Chicago’s Rev. Michael Pfleger – a man I’ve never personally met, but spoken with on the phone – is either a remarkably good and forgiving person, or a hypocrite of monumental proportions. You be the judge.


       Pfleger is spearheading a gun turn-in project supported by the Clergy for Safer Streets involving some 50 religious leaders in the Windy City. They’ve asked private citizens to turn in guns – anonymously, of course – which are subsequently handed over to the Chicago Police Department’s CAGE (Chicago Anti-Gun Enforcement) unit. Similar efforts in other communities have always gotten lots of publicity as model programs to reduce violence. Studies show, however, that such gun turn-ins have no impact on crime rates.


       The Rev. Pfleger has a personal stake in this effort. His adopted 17-year-old son was gunned down in 1998 by an as-yet unidentified killer. Who could hold it against the good father for wanting to do something that might prevent another such crime?


       But there’s a problem with this story. Father Pfleger, by his own admission, is far less interested in catching criminals than he is in collecting guns. He  acknowledged that hard-core criminals will never turn in their guns.


       “I’ve found that people who have a gun and use it in crime don’t give it up,” he said. “People who basically have crime guns are people who usually hold onto their guns.”


       Allowing guns to be turned in anonymously has always left gun rights activists justifiably suspicious. They believe this provides a method for killers or their family members or friends, to get rid of a murder weapon and not be held accountable. Father Pfleger argued, “To me the much bigger problem is the anonymously sold guns on the streets that goes on every day.”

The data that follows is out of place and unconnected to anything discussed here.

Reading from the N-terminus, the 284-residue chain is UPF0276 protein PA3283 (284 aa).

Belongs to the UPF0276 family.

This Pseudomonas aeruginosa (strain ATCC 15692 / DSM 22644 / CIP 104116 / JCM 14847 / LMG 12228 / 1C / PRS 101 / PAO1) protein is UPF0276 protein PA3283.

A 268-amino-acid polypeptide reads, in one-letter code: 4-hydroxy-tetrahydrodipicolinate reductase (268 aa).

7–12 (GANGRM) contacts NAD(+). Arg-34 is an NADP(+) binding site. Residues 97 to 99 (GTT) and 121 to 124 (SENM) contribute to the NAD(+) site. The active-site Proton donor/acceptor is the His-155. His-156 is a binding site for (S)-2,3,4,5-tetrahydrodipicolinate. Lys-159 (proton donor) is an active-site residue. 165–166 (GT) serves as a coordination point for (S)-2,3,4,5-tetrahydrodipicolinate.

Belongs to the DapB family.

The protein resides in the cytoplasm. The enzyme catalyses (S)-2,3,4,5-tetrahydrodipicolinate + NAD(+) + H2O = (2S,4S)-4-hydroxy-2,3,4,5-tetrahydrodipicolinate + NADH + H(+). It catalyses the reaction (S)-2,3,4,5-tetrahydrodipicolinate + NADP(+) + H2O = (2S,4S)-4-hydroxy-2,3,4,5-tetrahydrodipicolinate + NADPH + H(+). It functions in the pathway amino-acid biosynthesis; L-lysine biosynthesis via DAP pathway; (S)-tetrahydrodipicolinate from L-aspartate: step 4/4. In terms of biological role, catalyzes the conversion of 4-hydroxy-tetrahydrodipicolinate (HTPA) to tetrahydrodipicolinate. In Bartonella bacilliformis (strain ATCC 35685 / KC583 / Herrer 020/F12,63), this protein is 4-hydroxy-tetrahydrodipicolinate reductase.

Asked whether he might not forever regret the possibility that his adopted son’s killer could skate under his gun turn-in program, Pfleger said a stunning thing: “I would be very glad if he stopped using the gun.” Would murder be less offensive if it were hereafter committed by this thug with a knife or blunt object?


       Father Pfleger acknowledged that he is “very, very anti-gun.” Obviously. He’s told his parishioners, “If you’re not a law enforcement officer you should not have a gun in your house.”


       That the police are involved in this effort may be a good thing, maybe not. An officer is supposed to be present when the guns are turned in, but Father Pfleger said he takes in the guns and subsequently turns them over to an officer. Therein lies a bit of a legal problem that nobody seems eager to discuss.


       Illinois gun rights activists say this is illegal under state law because Father Pfleger does not have a Firearm Owner Identification (FOID) card, nor is he a licensed firearms dealer. Under the law, they insist, he can’t legally take possession of a gun, not even for a little while. Other people get in trouble for doing the same thing.


       A call to the CAGE unit was no help. The man who answered would not give his name, became rude when asked about the gun turn-in project, and declined an offer to call me back at my office to confirm he was actually speaking to a reporter. When I asked to speak to his supervisor, his response was, “I am the supervisor.” He then hung up on me.


       Presumably, one should expect better manners from a Chicago police officer, but this is the same police department that could not uncover how a workplace killer named Salvador Tapia, who had a long criminal record, got his gun. Last year, after Tapia murdered six people at the Windy City Core Supply, an auto parts warehouse, Chicago officials began ranting for more gun control. The rhetoric stopped abruptly when it was discovered that the gun Tapia used had been previously owned by two now-deceased Chicago police officers, one of whom had bought it in 1994 from its only legal owner. Neither officer had  registered the pistol, as required by law.


       Father Pfleger’s philosophy will one day be judged by a “higher authority.” The road he’s chosen is well-traveled, and it is certainly paved with good intentions. We all know, however—as should Father Pfleger and his colleagues in the Clergy for Safer Streets—where roads paved with good intentions typically end.